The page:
Being a paid-up member of the Scorpion’s Value Club, Rhaman Bar won’t let mere reasons stop him; he has a cunning and intricate plan. “There will be no danger,” he assures his reluctant stooge. “I shall prepare a trap which will wipe them out before they can fire a shot!”
Rahman Bar is especially eager for this showdown because if he offs just one more infidel archaeologist, he can get his card punched and redeem it for a medium-sized, one-topping frozen yogurt. (If he wants two toppings, he has to pay extra — or knock off ten more tomb-defilers.) With a flamboyant whirl of his cape — certainly the best thing about wearing one — the tribal chief stalks out to put his plan into effect… whatever it is.
The next morning, in the Khandapur Hotel, Malcolm is dictating a letter to Betty. It’s about time she earned her secretarial pay — I mean, what else does she do around here, anyway? Billy comes in and tells everyone that he and Whitey have gotten everything ready and they can start for the tomb right away.
As Bentley and Tal Chotali dart daggered glances into corners and sweatily try to think up plausible objections, Malcolm points out that they hadn’t planned to leave until tomorrow. Billy sees no reason for dragging this out. “It’s early yet and there’s no use wasting any more time here.”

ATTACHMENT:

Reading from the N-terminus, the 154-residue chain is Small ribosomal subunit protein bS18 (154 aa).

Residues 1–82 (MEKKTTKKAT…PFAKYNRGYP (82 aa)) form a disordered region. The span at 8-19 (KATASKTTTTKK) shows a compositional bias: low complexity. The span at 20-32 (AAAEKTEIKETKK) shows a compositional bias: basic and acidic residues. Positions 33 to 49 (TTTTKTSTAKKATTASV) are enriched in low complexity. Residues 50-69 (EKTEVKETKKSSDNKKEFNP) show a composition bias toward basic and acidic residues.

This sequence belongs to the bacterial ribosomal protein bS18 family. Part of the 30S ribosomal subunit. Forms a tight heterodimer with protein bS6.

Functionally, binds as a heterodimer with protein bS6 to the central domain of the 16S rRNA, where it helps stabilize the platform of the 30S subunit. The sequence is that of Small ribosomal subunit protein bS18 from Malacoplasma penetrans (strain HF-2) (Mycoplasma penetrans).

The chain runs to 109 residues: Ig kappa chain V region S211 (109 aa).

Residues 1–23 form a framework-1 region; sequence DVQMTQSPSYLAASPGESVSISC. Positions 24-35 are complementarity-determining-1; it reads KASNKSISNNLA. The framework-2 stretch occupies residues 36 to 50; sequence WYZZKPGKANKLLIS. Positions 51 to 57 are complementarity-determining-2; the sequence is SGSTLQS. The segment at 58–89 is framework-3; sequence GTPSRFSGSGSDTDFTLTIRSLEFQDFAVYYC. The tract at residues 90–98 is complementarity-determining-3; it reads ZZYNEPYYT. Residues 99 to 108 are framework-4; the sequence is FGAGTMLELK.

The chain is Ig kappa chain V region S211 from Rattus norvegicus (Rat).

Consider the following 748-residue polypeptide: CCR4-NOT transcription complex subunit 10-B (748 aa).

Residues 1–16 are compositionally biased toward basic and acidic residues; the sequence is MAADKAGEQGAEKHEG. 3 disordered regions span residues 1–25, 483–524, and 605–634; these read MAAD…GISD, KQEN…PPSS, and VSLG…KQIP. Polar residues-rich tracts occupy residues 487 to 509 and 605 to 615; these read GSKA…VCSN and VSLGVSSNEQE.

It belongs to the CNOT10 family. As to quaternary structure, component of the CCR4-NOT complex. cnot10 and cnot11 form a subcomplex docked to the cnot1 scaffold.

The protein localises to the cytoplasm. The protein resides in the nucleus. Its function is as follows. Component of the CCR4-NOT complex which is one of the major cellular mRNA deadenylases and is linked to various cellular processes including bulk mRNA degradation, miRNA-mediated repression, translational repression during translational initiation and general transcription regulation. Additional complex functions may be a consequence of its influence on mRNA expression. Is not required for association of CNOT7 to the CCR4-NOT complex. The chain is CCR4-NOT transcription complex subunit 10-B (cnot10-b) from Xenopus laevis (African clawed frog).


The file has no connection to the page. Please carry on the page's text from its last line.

Betty backs him up. “I’d like to get started and get it over with,” she says, employing a phrase she’s had to use too many times in her life, poor woman. Or maybe she just doesn’t like taking dictation. Malcolm gives in and agrees to set out immediately, saving Bentley and Tal Chotali from the calamity of having their eyeballs come loose and roll right out of their heads.
Outside, Malcolm, Betty, Bentley, and Tal Chotali get into one car (with Whitey driving, proving once and for all the proposition that we learn nothing from history) and Billy gets into another car right behind it. As they all drive off, Bentley and Tal Chotali seem especially dejected; on the deserted roads of this serial, there’ll be little chance of passing the time by playing the License Plate Game or SlugBug.
As the cars wind their way through the rugged hills, they’re spotted by a tribesman on horseback. He pulls out a mirror and uses it to signal another tribesman (who looks to be about thirty yards away), who then gets on his own horse and rides off. Billy sees this signaling and decides to investigate. He pulls off the road, gets out of the car, and says the magic steroidal word that adds twelve inches and eighty pounds. “Shazam!”